A year into her role, Dorothy won a scholarship for a three-month training through the National YWCA Training School at Cornell University in New York City. Another two years later, in 1930, she moved to Colorado Springs to work with the local YWCA’s teenage girls club as Girl Reserve Secretary. Then, in 1934, she took the city’s social service examination and on July 24 of that year, she was appointed as the city’s fifth-ever social investigator.
According to Dwight Haverkorn, former Colorado Springs police officer and department historian, Colorado Springs had established the social investigator role in 1914 in answer to calls for a woman police officer. But rather than reporting to the chief of police, Dorothy and her predecessors worked directly under the city manager (and later the mayor). They couldn’t make arrests or carry a gun, and until 1962 they were paid from the city’s budget rather than that of the police department. Dorothy’s starting salary in 1934 was $100 a month, a pretty good living for the times.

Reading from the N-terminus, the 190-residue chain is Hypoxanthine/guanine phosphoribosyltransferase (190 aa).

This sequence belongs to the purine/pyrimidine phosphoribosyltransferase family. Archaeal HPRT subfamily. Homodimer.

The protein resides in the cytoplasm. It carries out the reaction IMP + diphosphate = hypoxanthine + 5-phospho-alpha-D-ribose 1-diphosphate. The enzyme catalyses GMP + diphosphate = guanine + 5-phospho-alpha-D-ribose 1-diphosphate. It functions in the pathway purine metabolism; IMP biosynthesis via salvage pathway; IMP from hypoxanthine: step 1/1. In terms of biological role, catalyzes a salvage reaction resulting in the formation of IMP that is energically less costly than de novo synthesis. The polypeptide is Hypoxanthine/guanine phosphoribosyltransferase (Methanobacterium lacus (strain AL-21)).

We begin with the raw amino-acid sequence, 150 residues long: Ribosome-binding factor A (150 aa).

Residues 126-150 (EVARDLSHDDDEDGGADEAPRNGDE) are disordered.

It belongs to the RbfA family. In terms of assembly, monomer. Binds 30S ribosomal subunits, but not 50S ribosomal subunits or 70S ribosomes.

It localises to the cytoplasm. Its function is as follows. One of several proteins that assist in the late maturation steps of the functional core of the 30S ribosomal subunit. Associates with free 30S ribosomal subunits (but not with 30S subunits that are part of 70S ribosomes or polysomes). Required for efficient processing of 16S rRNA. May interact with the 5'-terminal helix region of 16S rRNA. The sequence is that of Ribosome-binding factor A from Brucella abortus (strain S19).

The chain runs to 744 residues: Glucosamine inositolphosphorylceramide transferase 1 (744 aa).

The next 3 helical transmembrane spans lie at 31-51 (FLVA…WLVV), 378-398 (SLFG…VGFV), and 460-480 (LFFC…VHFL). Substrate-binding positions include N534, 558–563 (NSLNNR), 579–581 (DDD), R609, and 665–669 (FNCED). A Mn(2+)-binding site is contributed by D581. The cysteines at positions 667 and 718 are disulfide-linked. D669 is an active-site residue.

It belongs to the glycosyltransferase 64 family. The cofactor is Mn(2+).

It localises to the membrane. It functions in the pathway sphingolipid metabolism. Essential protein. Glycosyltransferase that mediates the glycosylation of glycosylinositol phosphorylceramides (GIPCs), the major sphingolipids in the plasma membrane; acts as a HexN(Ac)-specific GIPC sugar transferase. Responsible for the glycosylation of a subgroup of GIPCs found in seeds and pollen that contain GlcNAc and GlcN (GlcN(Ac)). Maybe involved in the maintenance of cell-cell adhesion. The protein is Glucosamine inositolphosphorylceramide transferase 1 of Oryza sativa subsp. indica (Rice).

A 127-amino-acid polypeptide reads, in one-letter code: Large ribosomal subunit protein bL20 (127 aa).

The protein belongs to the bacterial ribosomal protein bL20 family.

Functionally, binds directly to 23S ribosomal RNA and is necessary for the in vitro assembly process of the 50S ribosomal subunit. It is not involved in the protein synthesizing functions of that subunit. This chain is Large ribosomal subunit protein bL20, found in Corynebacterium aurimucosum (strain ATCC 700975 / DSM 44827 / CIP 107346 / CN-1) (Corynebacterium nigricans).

At that point, Colorado Springs was no longer in a mining boom, and the Depression was taking hold nationwide. The destination for artists, wealthy patrons, and tuberculosis patients had grown to about 30,000 residents, and the loss of employment and financial resources led to related crimes, like shoplifting and petty thefts, Dorothy told the Rocky Mountain News in 1965. Dorothy’s responsibilities included any case involving women or children. These ranged from juvenile delinquency (often runaways), child abuse and neglect, sexual crimes, alcoholism, and domestic violence.